As the evening progressed we found out more of the details. There will be 50 squares to the quilt, each one commemorating one year of our marriage. (The future tense is because this gift follows another family tradition of being presented before it is quite finished!). Margie did all of the sewing, but all of our family contributed to the research and design of the individual squares.
We had figured out a way to hang the above-mentioned quilt from the penthouse ceiling, and that was the background for all of the picture-taking of Scene 1. There were, I believe, up to four cameras, most of them digital, going full blast, so we should eventually put together quite an album. There are pictures of the quilt alone, pictures of just Thea and me, and pictures of all conceivable combinations of family.
After a friendly supper of party leftovers, we returned to the quilt. Thea and I went around the spiral pattern of the quilt year by year with our version of what each square meant.
It was by no means a monologue. Our children added details from their own memories and the grandchildren asked questions. From time to time we had to call ourselves back from some tangent and return to the current square. Everyone seemed to enjoy it. We had told the grandchildren that if they got bored they could go off and play in a different part of the penthouse, but all seven of them were still there at the end. We had been unable to interpret a couple of the squares and had goofed on a couple more, but Phil filled in all of the gaps. Now we not only have a memory-quilt, but we know what those memories are!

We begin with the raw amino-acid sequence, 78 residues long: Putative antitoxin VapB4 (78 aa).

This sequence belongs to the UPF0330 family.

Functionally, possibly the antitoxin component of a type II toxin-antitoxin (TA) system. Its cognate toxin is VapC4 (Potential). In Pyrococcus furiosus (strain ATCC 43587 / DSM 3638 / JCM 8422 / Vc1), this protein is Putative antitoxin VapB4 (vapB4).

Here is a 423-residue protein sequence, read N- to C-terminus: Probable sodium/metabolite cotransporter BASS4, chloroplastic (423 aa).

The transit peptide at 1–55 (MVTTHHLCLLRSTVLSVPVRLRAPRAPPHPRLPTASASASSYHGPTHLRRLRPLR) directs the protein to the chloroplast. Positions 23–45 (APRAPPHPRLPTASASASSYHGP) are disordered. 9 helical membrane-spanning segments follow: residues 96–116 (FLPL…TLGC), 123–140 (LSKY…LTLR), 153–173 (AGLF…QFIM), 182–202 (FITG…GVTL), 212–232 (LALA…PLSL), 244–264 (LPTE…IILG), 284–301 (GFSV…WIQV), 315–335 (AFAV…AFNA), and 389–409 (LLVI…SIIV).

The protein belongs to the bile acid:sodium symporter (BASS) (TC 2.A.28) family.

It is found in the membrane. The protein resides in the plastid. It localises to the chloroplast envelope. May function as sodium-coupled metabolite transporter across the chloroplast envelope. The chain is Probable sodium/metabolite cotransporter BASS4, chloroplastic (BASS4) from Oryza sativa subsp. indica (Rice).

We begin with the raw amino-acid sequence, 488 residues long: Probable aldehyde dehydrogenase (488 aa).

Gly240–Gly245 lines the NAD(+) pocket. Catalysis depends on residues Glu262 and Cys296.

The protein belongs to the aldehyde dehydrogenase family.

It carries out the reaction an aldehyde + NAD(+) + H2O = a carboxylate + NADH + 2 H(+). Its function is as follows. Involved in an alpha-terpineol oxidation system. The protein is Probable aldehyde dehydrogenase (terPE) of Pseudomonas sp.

And what a fantastic memory has been added by this wonderful weekend. We are so lucky in our family. Our children and grandchildren are all wonderful people and seem to both like us and love us. And they chose such wonderful partners. And as if that weren’t enough, they all like each other!
One last thought about why this weekend was so, so special: It was the first time ever that we had been together with all 3 of our children, all 3 of their spouses, and all 6 of our blood grandchildren. We came close when Margie became an official member of the family in 1995 (she had been a de facto member for several years before that) but David and the Kelly grandchildren were not present. Sue and family couldn’t come to our Golden Wedding Anniversary in 1993 and Eve wasn’t even born until 7 months later. Indeed, the last time that all of our family was together was at Lisa and Bill’s wedding in 1986 before Margie was part of the scene and when April and Myriam were our only two grandchildren.
Believe me, there is no one on earth that I would willingly trade places with.